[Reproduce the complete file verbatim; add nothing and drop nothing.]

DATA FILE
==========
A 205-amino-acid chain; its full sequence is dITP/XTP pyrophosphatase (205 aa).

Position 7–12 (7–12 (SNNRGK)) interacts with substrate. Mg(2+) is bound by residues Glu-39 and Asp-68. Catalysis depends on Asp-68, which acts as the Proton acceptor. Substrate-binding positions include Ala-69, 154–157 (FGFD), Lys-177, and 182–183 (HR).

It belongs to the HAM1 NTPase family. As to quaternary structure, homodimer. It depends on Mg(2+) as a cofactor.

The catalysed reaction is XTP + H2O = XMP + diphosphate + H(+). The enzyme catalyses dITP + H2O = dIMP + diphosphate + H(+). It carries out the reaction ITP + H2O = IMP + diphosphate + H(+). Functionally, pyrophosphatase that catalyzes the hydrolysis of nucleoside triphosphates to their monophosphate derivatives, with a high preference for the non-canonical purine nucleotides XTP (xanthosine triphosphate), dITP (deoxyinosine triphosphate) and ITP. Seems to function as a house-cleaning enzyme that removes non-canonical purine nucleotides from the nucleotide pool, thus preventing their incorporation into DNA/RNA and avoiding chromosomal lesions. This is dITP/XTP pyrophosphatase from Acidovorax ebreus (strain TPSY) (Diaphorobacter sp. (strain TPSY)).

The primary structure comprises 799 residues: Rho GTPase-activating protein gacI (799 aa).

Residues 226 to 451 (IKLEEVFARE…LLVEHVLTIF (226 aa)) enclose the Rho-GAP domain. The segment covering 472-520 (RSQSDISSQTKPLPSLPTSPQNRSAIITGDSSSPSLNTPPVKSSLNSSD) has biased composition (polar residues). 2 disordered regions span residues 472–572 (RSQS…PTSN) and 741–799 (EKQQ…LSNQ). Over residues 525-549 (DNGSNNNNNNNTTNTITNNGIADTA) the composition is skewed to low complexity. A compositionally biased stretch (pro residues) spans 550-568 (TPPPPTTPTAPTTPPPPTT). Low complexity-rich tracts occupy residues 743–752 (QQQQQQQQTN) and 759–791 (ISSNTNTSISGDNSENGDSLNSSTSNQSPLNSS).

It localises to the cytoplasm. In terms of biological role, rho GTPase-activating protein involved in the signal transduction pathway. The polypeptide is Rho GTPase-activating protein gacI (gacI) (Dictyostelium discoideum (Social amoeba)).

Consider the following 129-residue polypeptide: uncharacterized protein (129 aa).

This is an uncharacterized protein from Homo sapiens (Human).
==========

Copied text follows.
A 205-amino-acid chain; its full sequence is dITP/XTP pyrophosphatase (205 aa).

Position 7–12 (7–12 (SNNRGK)) interacts with substrate. Mg(2+) is bound by residues Glu-39 and Asp-68. Catalysis depends on Asp-68, which acts as the Proton acceptor. Substrate-binding positions include Ala-69, 154–157 (FGFD), Lys-177, and 182–183 (HR).

It belongs to the HAM1 NTPase family. As to quaternary structure, homodimer. It depends on Mg(2+) as a cofactor.

The catalysed reaction is XTP + H2O = XMP + diphosphate + H(+). The enzyme catalyses dITP + H2O = dIMP + diphosphate + H(+). It carries out the reaction ITP + H2O = IMP + diphosphate + H(+). Functionally, pyrophosphatase that catalyzes the hydrolysis of nucleoside triphosphates to their monophosphate derivatives, with a high preference for the non-canonical purine nucleotides XTP (xanthosine triphosphate), dITP (deoxyinosine triphosphate) and ITP. Seems to function as a house-cleaning enzyme that removes non-canonical purine nucleotides from the nucleotide pool, thus preventing their incorporation into DNA/RNA and avoiding chromosomal lesions. This is dITP/XTP pyrophosphatase from Acidovorax ebreus (strain TPSY) (Diaphorobacter sp. (strain TPSY)).

The primary structure comprises 799 residues: Rho GTPase-activating protein gacI (799 aa).

Residues 226 to 451 (IKLEEVFARE…LLVEHVLTIF (226 aa)) enclose the Rho-GAP domain. The segment covering 472-520 (RSQSDISSQTKPLPSLPTSPQNRSAIITGDSSSPSLNTPPVKSSLNSSD) has biased composition (polar residues). 2 disordered regions span residues 472–572 (RSQS…PTSN) and 741–799 (EKQQ…LSNQ). Over residues 525-549 (DNGSNNNNNNNTTNTITNNGIADTA) the composition is skewed to low complexity. A compositionally biased stretch (pro residues) spans 550-568 (TPPPPTTPTAPTTPPPPTT). Low complexity-rich tracts occupy residues 743–752 (QQQQQQQQTN) and 759–791 (ISSNTNTSISGDNSENGDSLNSSTSNQSPLNSS).

It localises to the cytoplasm. In terms of biological role, rho GTPase-activating protein involved in the signal transduction pathway. The polypeptide is Rho GTPase-activating protein gacI (gacI) (Dictyostelium discoideum (Social amoeba)).

Consider the following 129-residue polypeptide: uncharacterized protein (129 aa).

This is an uncharacterized protein from Homo sapiens (Human).